“Community is oneness. We want them to know the love of God. We want to demonstrate the kind of character Christ has,” said Jane Bruno and Donna Turner (right) during a noonday prayer meeting in Lincolnville on Monday, October 15, 2018. Wade Spees/Staff
Lincolnville’s long history is tied to its location near a railroad artery. Wade Spees/Staff Friday, October 12, 2018
Lincolnville’s jail is its oldest building, from the late-1800s. Wade Spees/Staff Monday, October 15, 2018
“Our goal is to help get the town on the map,” says Rev. Edward Johnson who wants to highlight community’s history — including its oldest building — a jail from the late-1800s.
Efforts to obtain a historical marker for Lincolnville were led by New Vision Cathedral’s Rev. Edward Johnson. Wade Spees/Staff Monday, October 15, 2018
Next week’s topic: Close-up
From Sue Austin of Summerville, “This is an artist in action in Loreto, Italy. It is in the piazza of the Basilica della Santa Casa in the LeMarche region of Ancona.”
From Sherrill Biggers of Charleston, “Walking north on Anson Street and looking down Guignard Street, you have to look twice to see that the horse, and his/her window, are not real, but instead are street art at its most realistic. Taken in the summer of 2021 at Old South Carriage Co. in Ansonborough.”
From Kay Bilisoly of Goose Creek, an image of Graffiti Park in Goose Creek.
From Ronald Allan Charles of Goose Creek, “Interesting painting on wall of a café in Corte, Corsica.”
From Merv Gibson of Charleston, “The ‘Hat Man’ mural was painted on the wall of the 48 Broad Street building in Charleston, SC, to advertise the Plenge Haberdashery. The entire painting is a montage of hats.”
From Carl Johnson of Mount Pleasant, “Cologne, Germany in August 2022. A message from the street artist that rings especially true in today’s crazy world.”
From Rosemary O’Grady of Goose Creek, “Photo taken in Philadelphia, PA, in 2011.”
From Russell Read of Mount Pleasant, “Photo taken in Hattiesburg, MS at the Hattiesburg Pocket Museum.”
From Ken Schaub of Daniel Island, “Framed art on the side of an old building in Pickens, SC.”
From Herbert Schiller of Mount Pleasant, “Street art in Valparaiso, Chile.”
From Lara Wilson of Mount Pleasant, “A mural on a street in Lisbon, Portugal.”
From Louis Yuhasz of Sullivan’s Island, “This photo was taken at the Mas X Menos grocery store in Jaco, Costa Rica, where the street art is truly amazing.”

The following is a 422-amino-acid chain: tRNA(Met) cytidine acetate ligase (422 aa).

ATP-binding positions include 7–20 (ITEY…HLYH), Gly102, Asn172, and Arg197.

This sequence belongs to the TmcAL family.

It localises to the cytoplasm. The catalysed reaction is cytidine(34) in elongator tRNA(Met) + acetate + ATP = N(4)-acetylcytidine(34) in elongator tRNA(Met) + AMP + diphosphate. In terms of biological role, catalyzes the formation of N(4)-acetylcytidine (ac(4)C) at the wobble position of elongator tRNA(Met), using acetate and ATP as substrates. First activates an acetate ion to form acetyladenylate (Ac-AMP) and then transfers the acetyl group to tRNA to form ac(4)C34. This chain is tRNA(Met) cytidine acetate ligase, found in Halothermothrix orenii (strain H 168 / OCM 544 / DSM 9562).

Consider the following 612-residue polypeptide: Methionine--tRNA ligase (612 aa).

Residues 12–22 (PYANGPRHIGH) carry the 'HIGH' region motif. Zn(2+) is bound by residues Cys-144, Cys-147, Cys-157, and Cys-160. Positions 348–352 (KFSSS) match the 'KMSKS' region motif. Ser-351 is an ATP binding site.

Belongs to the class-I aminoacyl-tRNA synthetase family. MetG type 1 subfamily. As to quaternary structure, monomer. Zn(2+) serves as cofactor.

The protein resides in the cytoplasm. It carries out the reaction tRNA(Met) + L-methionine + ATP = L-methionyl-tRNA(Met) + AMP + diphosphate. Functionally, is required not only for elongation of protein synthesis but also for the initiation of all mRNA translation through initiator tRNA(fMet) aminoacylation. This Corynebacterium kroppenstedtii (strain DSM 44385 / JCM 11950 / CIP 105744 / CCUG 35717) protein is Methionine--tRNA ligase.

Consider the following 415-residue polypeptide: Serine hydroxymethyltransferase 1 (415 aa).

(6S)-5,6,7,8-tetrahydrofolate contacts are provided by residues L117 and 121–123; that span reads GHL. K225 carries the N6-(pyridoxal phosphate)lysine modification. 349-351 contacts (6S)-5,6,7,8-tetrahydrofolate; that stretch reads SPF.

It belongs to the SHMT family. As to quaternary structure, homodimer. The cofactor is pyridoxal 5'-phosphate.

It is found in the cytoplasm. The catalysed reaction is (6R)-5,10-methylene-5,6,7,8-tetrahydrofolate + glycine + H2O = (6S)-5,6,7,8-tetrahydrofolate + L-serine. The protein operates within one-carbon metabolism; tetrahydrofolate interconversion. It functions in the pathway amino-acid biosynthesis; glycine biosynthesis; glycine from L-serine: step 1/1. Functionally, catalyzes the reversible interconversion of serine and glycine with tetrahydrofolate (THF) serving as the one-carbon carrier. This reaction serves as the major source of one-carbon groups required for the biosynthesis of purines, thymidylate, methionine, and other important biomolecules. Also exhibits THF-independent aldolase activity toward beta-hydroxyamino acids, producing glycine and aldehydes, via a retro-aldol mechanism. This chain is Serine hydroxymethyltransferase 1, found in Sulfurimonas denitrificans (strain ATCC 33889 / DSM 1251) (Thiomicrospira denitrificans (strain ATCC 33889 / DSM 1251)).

LINCOLNVILLE, SC (WCSC) - Military families are rallying to preserve an abandoned Lincolnville cemetery with veterans buried from World War I and World War II.There are also veterans buried dating back to the 1800s.The cemetery is tucked behind the woods off of Lincolnville near Greenwood Street.Disabled Veteran Shirley Zinn has been on a mission since 2015 to protect the property and find out who is buried there."This angers me. These people are forgotten. How many stones out here say 'gone but never forgott...
LINCOLNVILLE, SC (WCSC) - Military families are rallying to preserve an abandoned Lincolnville cemetery with veterans buried from World War I and World War II.
There are also veterans buried dating back to the 1800s.
The cemetery is tucked behind the woods off of Lincolnville near Greenwood Street.
Disabled Veteran Shirley Zinn has been on a mission since 2015 to protect the property and find out who is buried there.
"This angers me. These people are forgotten. How many stones out here say 'gone but never forgotten.' This is forgotten," Zinn said.
For the past few years she along with others have placed flags by the graves of veterans for Memorial Day.
The property has not been maintained so several markers have been covered and it's difficult to walk through the grave site because the grass and plants are overgrown.
"Honestly our veterans need to be honored. We need to have stones where they lay," Zinn said.
Zinn says at least 15 grave markers are gone since her first visit a few years ago.
While at the site she uncovered one today.
"They're not in here or they're so deeply buried we can't find them," Zinn said.
Leaders of the Veterans of Foreign Wars Post 3433 in Ladson are helping to preserve the cemetery.
They have a vision of transforming the space.
"Make it into a park where people can come out and visit their loved ones," said Junior Vice Commander of the VFW Post 3433, Robert Zdenek.
They're asking for help in restoring the property because there is a large amount of work to do.
"For them to be forgotten completely and literally just thrown to the rubble the way this place has been maintained is totally unacceptable," said Commander of the VFW Post 3433 Todd Howard.
The cemetery backs up to the Lakes of Summerville. There's a fence that separates them.
"They deserve to be remembered for their lives for what they've done, not only the veterans but the other people who are buried here as well," District 1 Commander for the VFW Department of South Carolina Edwin Tufts said.
Zinn says in 2015 she counted 27 non-military people buried there and about 21 World War I and World War II veterans buried there.
"If you put on that uniform, no matter what uniform it was, you honored our country and we deserve to honor you back," Zinn said.
The group will attend the Lincolnville Town Hall Meeting next Wednesday at 7 p.m. to make town officials aware of the conditions of the cemetery in hopes of getting help to maintain it.
If you'd like to help with the efforts you can reach the Junior Vice Commander of the Veterans of Foreign Wars Post 3433 at 843-568-6811.
Copyright 2018 WCSC. All rights reserved.